Heartbeat of supermassive black hole 600 mn light-years away still strong a decade after discovery

The time between each beat could reveal key information – particularly about the matter near the black hole, and its size.


Astronomers have confirmed that the heartbeat of a supermassive black hole under study is still going strong after ten years since its discovery.

As per a BBC report on the finding, astronomers have said this is the longest-living heartbeat ever seen in a black hole, adding that it could help scientists deduce more about its size and the space surrounding it.

The "heartbeat" of the black hole in question was first discovered in 2007, at the centre of a galaxy dubbed RE J1034+396 around 600 million light-years from Earth.

 Heartbeat of supermassive black hole 600 mn light-years away still strong a decade after discovery

A black hole including the heartbeat signal observed in 2007 and 2018. Image credit: Chichuan Jin/National Astronomical Observatories, CAS/NASA Goddard.

Black holes tend to have a heartbeat when matter falls on to a black hole, the report adds, as matter falls into it. This phenomenon releases a tremendous burst of energy in a repetitive pattern, much like the rhythmic pulse of a heartbeat.

The time between each beat could reveal information, particularly about the matter near the black hole – for example, how big these objects are, and the size of the black hole itself.

The research was conducted by the National Astronomical Observatories along with the Chinese Academy of Sciences and Durham University. The study's findings were published in the journal Monthly Notices of the Royal Astronomical Society.

It claims that the signal from this galactic giant repeated every hour, in a pattern that was observed in several snapshots before the object was blocked by the Sun in 2011.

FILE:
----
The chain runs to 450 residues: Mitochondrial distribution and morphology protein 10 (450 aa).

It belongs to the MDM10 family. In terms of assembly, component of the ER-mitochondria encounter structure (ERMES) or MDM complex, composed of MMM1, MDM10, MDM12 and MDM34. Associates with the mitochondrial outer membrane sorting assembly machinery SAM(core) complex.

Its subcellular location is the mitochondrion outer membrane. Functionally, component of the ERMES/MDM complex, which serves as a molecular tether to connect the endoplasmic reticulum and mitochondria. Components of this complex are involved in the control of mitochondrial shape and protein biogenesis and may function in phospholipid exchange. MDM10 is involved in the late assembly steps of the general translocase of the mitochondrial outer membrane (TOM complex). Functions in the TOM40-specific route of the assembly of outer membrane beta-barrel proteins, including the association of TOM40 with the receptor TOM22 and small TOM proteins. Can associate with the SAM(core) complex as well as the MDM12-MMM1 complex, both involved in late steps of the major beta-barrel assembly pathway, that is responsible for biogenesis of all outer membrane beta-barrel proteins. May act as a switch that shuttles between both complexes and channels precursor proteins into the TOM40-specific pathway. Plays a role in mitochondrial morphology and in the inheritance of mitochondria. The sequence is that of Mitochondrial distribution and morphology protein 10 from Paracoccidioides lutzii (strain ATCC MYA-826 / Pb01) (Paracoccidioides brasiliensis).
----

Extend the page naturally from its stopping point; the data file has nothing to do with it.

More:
XMM-Newton (a.k.a the High Throughput X-ray Spectroscopy Mission and the X-ray Multi-Mirror Mission) is an X-ray space observatory launched by the European Space Agency in 1999. It is the second cornerstone mission of ESA's Horizon 2000 programme. Image: ESA

XMM-Newton (a.k.a the High Throughput X-ray Spectroscopy Mission and the X-ray Multi-Mirror Mission) is an X-ray space observatory launched by the European Space Agency in 1999. It is the second cornerstone mission of ESA's Horizon 2000 programme. Image: ESA

The European Space Agency's XMM-Newton X-ray satellite was able to finally tune in and observe the black hole again in 2018. To the scientists' amazement, the heartbeat could still be detected.

"This heartbeat is amazing!” lead author of the study Dr Chichuan Jin of the National Astronomical Observatories, Chinese Academy of Sciences, told Durham university press. "It proves that such signals arising from a supermassive black hole can be very strong and persistent. It also provides the best opportunity for scientists to further investigate the nature and origin of this heartbeat signal." 


Find latest and upcoming tech gadgets online on Tech2 Gadgets. Get technology news, gadgets reviews & ratings. Popular gadgets including laptop, tablet and mobile specifications, features, prices, comparison.